Blue Hour By Sarah Schmidt – A Review

Publisher: Tinder Press

Publication Date: 7th July 2022

I’m almost too apprehensive to write a review for Blue Hour by Sarah Schmidt purely because it’s one of those books that having read it you desperately just want people to read it. Full stop. End of review.

I read Sarah’s debut novel See What I Have Done a few years ago and loved it. I had high hopes going into Blue Hour and let me tell you that all my expectations of this book were met and then some!

Set in Australia, Blue Hour tells the stories of two women, mother and daughter Kitty and Eleanor. Both women are suffering due to the effects of war on their husbands. We have Kitty, a nurse in the 1940’s who meets George and starts a relationship with him. George is then a casualty of WW2 and on his return Kitty helps nurse him. Whilst he’s not exactly the love of her life after returning from war, they make a connection and Kitty falls pregnant. But whilst dealing with pregnancy and a young child, Kitty has to contend with George’s terrible night terrors, changes in personality and odd behaviour which often sends him off to the hospital for long periods of time.

The book opens with Kitty’s daughter, Eleanor in the present day (which happens to be the 1970’s) escaping in the night from her abusive husband Leon, who has returned from the war in Vietnam. She takes their baby, Amy and flees in the car, heading towards the Blue Mountain, a place of solace from her childhood.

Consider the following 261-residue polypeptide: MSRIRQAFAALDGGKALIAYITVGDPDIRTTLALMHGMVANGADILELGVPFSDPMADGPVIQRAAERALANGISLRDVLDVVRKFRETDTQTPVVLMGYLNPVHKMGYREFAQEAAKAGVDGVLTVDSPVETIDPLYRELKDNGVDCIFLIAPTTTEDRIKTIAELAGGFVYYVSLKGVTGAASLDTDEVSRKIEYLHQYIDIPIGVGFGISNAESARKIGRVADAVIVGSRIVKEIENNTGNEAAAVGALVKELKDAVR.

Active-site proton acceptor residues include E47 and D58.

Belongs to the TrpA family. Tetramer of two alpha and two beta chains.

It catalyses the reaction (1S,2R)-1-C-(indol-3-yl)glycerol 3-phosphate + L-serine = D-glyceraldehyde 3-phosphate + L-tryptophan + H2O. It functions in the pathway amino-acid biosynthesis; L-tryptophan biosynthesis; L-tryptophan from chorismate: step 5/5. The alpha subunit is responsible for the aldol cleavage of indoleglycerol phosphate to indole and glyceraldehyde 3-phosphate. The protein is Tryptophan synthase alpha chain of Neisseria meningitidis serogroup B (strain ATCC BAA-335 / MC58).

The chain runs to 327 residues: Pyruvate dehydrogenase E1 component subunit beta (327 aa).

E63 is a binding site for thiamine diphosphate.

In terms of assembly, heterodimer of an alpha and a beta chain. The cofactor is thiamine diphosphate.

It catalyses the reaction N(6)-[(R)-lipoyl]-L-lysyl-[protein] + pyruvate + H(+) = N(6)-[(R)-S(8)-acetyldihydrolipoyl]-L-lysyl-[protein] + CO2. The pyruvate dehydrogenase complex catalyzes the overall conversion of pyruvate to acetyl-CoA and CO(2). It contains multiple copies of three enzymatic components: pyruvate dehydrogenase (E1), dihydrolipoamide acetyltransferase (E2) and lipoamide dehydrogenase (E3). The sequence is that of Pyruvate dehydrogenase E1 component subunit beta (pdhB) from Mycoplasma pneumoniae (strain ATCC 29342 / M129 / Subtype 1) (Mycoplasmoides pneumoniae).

The narratives flit between present day Eleanor, Kitty in the 1940’s onwards interspersed with brief chapters from when Eleanor was a child and the perceptions she has of her parents and their strained relationship.

This book deals with so many issues, the ramifications of war and how they can reverberate down through generations. The taught and fraught anxiety of motherhood and what makes a good mother, loss and love and grieving for the things you didn’t realise you would miss. It also deals with trauma and how this can be passed on through the generations, particularly from mother to daughter.

There is a creeping horror in the everyday details. A sense of being unnerved and unsettled by certain moods and behaviours. There are times you want to look away and take a brief respite from the tension but you absolutely can’t.

You are in effect witnessing the very personal and very intimate ways in which these two women come unravelled over the decades.

I cried in places and I don’t cry easily! There is one event that was like a sucker punch to the heart. It made me question what I had already read up to that point and made me return to certain chapters to see if what I thought had happened had actually happened!

The way Sarah Schmidt writes is so beautifully crafted, and it really is just that, a craft. She uses words and sentence construction in such a powerful way. She repeats certain words and phrases to really hit them home and her short, partially formed staccato sentences give way to beautifully detailed prose when the tension and emotion ratchets up.

This book is multilayered in terms of themes and of construction and the building of characters. Characters, especially Kitty who provoke lots of unanswered questions.

Blue Hour just completely blew me away and I will be thinking about it (and desperate to talk about it with other readers!) for a long while.

Thank you so much to Emily Patience and Tinder Press for my review copy.

See you all soon.

Amanda x

2 thoughts on “Blue Hour By Sarah Schmidt – A Review

  1. My TBR list has just gotten longer. Here’s another novel you might like: An Actual Life, by Abigail Thomas. It’s a family drama narrated by a young mother and wife who is in a loveless marriage. I don’t write about books regularly, but I plan to say a few things about An Actual Life in one of my articles pretty soon.

    Like

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